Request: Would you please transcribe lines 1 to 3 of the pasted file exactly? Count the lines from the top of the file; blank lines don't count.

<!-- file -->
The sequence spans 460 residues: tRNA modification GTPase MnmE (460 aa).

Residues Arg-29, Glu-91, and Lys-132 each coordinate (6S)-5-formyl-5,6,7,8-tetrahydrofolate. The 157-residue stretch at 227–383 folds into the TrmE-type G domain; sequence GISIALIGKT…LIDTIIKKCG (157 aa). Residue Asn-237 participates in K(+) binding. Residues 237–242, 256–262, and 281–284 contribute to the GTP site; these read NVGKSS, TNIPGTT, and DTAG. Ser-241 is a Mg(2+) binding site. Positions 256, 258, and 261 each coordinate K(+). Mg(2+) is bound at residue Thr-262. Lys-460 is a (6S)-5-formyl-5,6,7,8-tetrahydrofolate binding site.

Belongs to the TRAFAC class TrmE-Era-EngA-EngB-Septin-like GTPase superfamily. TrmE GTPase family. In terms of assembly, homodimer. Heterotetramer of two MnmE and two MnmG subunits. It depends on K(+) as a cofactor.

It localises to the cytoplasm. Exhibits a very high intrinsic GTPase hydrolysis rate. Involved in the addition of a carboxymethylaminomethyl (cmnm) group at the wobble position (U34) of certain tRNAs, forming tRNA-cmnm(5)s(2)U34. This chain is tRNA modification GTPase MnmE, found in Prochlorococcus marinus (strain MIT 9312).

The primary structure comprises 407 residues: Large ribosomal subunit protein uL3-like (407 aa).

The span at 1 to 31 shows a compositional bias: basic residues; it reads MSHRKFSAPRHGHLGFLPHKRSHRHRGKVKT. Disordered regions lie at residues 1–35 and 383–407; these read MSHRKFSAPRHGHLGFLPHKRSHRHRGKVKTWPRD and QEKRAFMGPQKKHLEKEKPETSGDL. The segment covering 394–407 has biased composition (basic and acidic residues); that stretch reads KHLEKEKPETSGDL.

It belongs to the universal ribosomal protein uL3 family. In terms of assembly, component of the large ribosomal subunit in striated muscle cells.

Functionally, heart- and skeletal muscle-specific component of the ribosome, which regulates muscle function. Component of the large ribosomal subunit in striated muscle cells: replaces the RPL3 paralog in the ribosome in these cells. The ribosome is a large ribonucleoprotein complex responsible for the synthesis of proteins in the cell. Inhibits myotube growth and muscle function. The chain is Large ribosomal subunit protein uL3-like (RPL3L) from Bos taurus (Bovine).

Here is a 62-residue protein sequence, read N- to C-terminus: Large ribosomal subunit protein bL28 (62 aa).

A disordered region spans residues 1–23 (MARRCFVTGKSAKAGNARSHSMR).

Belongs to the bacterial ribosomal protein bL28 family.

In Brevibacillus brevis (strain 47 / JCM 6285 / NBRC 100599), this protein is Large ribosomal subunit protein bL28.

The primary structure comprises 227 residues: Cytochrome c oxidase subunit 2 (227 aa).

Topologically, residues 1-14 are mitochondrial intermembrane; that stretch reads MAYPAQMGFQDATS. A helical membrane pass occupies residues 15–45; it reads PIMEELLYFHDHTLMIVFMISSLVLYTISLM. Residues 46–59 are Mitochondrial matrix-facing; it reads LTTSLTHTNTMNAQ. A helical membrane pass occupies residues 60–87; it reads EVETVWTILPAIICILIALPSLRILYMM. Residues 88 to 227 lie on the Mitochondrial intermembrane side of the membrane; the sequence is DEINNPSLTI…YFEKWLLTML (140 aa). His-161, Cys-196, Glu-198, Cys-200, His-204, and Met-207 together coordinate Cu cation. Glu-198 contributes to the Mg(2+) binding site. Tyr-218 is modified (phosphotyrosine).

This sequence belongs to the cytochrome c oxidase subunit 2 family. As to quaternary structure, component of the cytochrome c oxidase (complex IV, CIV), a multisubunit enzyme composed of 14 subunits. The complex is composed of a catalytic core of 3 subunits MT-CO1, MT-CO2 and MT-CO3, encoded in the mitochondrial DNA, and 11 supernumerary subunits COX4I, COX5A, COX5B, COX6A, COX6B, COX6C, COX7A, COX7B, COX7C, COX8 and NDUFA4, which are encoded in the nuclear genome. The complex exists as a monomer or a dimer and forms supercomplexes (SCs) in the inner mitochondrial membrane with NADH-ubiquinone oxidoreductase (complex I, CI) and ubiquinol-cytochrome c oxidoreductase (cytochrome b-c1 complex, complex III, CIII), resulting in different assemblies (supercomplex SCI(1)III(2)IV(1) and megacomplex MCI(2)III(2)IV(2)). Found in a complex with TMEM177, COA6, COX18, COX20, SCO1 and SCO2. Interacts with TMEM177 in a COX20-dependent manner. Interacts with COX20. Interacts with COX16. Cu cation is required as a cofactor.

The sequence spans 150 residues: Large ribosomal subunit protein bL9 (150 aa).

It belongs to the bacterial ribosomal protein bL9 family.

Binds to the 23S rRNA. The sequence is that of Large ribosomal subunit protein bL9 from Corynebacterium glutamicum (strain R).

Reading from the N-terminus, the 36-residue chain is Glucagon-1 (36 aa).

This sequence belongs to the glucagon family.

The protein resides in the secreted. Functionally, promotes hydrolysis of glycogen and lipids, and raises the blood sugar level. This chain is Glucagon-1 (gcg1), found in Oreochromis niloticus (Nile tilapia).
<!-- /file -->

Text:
The sequence spans 460 residues: tRNA modification GTPase MnmE (460 aa).

Residues Arg-29, Glu-91, and Lys-132 each coordinate (6S)-5-formyl-5,6,7,8-tetrahydrofolate. The 157-residue stretch at 227–383 folds into the TrmE-type G domain; sequence GISIALIGKT…LIDTIIKKCG (157 aa). Residue Asn-237 participates in K(+) binding. Residues 237–242, 256–262, and 281–284 contribute to the GTP site; these read NVGKSS, TNIPGTT, and DTAG. Ser-241 is a Mg(2+) binding site. Positions 256, 258, and 261 each coordinate K(+). Mg(2+) is bound at residue Thr-262. Lys-460 is a (6S)-5-formyl-5,6,7,8-tetrahydrofolate binding site.

Belongs to the TRAFAC class TrmE-Era-EngA-EngB-Septin-like GTPase superfamily. TrmE GTPase family. In terms of assembly, homodimer. Heterotetramer of two MnmE and two MnmG subunits. It depends on K(+) as a cofactor.